I had forgotten the directions on my printer at home and was standing now on the wrong side of Sterling Peats after having made my way around bulldozers and large piles of peat, along earthen walls and skirting ditches. I was standing at the edge of a large black peat pond, looking at two birders on a grassy area on the far side. While I was pondering how to get over there, drive around or swim across (:-) a small bird landed near my feet and started picking at the mud, totally unconcerned by my present, a Least Sandpiper.
I retrieved my car and drove around the the area until I saw some cars parked along Muddy Pond Road near a dense thicket. I parked and I followed a narrow path through the thicket to the grassy area that I spotted before.
I joined the throng of birders attracted to Sterling Peats near Worcester, Mass, by the reports of Stilt Sandpipers and Buff-breasted Sandpipers, but had decided to pick the day after Labor Day to avoid the holiday traffic - to my great regret, it turned out: I had missed the Stilt Sandpipers.
Soon however, a very plain looking bird was slowly walking in the low yellowish grass, blending right in: a Buff-breasted Sandpiper! It took no notice of the three of us standing there.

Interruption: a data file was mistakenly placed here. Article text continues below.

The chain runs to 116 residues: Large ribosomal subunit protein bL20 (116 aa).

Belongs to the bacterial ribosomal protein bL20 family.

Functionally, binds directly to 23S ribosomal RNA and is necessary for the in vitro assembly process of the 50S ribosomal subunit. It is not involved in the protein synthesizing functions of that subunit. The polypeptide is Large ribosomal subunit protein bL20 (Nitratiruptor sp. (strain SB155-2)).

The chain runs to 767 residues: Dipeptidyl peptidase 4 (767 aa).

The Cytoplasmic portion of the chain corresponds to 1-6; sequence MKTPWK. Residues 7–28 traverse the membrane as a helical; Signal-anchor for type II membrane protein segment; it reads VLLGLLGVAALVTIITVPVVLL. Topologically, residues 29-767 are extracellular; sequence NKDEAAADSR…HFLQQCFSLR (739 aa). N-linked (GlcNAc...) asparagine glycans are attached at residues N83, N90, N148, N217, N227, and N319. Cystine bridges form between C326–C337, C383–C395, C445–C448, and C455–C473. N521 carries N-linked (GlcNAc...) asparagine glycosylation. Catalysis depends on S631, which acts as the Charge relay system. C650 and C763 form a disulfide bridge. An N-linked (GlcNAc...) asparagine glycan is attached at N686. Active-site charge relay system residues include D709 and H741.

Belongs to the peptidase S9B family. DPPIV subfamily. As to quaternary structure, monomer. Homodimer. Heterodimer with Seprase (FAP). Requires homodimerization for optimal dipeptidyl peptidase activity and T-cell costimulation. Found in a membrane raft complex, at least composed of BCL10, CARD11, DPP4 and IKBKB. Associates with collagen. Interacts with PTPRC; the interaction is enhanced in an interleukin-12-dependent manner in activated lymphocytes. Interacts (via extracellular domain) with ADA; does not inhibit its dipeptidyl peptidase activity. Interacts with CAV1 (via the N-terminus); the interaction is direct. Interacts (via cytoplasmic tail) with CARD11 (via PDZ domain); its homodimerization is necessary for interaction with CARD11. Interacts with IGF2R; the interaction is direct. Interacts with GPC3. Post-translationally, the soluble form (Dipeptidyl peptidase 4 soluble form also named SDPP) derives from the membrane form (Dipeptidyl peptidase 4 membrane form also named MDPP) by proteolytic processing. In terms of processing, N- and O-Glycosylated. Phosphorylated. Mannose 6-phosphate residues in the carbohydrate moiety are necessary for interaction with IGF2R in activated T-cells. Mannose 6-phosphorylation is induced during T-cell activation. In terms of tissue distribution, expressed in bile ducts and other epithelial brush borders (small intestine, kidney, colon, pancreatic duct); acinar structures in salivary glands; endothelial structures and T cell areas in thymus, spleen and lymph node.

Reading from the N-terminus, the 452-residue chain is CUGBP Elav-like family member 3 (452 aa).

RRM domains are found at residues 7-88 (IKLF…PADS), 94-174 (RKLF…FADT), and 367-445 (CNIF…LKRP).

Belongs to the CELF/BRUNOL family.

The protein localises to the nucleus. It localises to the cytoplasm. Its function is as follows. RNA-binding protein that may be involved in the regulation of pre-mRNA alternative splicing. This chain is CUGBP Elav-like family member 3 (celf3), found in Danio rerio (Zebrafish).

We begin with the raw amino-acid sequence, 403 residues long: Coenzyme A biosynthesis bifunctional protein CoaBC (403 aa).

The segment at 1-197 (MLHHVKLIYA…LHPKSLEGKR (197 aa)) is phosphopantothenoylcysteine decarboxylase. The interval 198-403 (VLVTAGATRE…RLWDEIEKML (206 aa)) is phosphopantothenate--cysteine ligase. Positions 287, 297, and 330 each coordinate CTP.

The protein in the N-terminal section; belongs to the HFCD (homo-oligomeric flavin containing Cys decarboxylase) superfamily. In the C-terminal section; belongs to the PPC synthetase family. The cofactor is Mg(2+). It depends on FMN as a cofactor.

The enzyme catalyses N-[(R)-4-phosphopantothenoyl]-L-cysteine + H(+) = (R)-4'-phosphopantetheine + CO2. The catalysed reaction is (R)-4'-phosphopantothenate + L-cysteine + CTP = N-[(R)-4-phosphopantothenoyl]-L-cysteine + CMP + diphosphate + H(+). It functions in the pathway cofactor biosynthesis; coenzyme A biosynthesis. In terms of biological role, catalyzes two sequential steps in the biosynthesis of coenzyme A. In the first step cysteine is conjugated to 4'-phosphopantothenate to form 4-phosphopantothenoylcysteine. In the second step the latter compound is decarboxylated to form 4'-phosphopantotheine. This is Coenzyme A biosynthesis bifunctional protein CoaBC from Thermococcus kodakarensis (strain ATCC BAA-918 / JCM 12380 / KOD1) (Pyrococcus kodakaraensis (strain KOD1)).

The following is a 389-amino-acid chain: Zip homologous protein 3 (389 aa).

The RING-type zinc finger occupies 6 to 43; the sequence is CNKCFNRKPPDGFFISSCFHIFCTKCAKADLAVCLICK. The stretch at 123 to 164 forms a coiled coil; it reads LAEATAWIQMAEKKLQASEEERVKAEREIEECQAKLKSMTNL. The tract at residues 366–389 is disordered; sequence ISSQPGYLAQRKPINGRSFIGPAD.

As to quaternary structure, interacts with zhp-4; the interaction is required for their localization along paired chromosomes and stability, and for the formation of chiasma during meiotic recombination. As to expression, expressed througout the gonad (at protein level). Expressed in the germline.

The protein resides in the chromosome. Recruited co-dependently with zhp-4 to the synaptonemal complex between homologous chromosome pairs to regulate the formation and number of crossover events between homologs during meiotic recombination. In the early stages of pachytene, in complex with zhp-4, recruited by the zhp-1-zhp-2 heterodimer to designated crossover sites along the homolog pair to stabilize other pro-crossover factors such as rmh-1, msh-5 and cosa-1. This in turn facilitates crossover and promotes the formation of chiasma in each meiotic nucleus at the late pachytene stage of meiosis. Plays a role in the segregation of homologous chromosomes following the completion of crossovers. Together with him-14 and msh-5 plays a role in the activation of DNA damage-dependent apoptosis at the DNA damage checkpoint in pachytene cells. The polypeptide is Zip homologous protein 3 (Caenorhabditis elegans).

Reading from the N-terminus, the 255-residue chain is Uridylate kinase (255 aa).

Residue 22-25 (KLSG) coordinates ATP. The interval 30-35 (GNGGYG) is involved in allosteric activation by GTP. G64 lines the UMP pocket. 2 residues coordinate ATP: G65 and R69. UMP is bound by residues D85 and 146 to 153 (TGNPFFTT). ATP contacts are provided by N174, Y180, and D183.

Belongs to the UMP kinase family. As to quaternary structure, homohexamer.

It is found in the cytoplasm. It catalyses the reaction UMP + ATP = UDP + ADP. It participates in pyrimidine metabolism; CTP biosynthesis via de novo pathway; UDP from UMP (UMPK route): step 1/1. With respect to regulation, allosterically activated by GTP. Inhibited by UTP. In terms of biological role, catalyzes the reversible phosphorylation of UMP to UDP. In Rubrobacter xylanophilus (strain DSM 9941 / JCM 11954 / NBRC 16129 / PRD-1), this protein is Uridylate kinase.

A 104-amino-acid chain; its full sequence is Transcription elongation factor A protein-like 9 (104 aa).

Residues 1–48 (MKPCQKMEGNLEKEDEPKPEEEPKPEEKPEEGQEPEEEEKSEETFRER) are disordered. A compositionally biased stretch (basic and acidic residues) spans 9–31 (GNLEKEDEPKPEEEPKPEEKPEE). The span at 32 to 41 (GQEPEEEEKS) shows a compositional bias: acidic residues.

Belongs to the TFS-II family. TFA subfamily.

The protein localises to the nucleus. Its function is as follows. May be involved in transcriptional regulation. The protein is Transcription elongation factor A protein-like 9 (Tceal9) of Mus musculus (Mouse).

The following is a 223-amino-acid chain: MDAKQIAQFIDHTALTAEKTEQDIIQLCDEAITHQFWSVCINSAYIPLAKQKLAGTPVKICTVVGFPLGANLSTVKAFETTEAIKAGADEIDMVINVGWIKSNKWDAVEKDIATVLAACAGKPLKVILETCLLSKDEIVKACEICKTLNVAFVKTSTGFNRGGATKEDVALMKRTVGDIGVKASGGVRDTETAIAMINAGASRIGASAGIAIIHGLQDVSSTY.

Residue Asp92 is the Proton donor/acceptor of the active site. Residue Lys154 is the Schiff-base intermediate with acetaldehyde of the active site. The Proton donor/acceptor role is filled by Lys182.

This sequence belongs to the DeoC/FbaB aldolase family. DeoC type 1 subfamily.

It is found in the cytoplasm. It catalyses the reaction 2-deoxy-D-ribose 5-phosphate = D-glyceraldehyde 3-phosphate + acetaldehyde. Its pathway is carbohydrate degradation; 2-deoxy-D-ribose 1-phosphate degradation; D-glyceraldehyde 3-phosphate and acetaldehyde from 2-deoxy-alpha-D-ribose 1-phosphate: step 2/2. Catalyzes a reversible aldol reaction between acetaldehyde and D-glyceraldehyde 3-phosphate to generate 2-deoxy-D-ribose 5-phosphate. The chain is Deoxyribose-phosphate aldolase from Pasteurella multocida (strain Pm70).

A small group of peeps had gathered at the edge of the pond some distance away, most of them Semipalmated Sandpipers but there were also two Pectoral Sandpipers.
These birds had chosen this area as a stopover on their long-distance travel from their breeding grounds in the subarctic tundra and the boreal northern forest to their winter quarters in the grasslands of Argentina, Uruguay and Paraguay. From the Northeast they fly across the Atlantic Ocean through the Caribbean to South America. The tiny Least Sandpiper, for example, may log almost 2000 miles nonstop across the Atlantic, an amazing feat.
It's a great privilege for us to be able to observe them during their brief stopover here.
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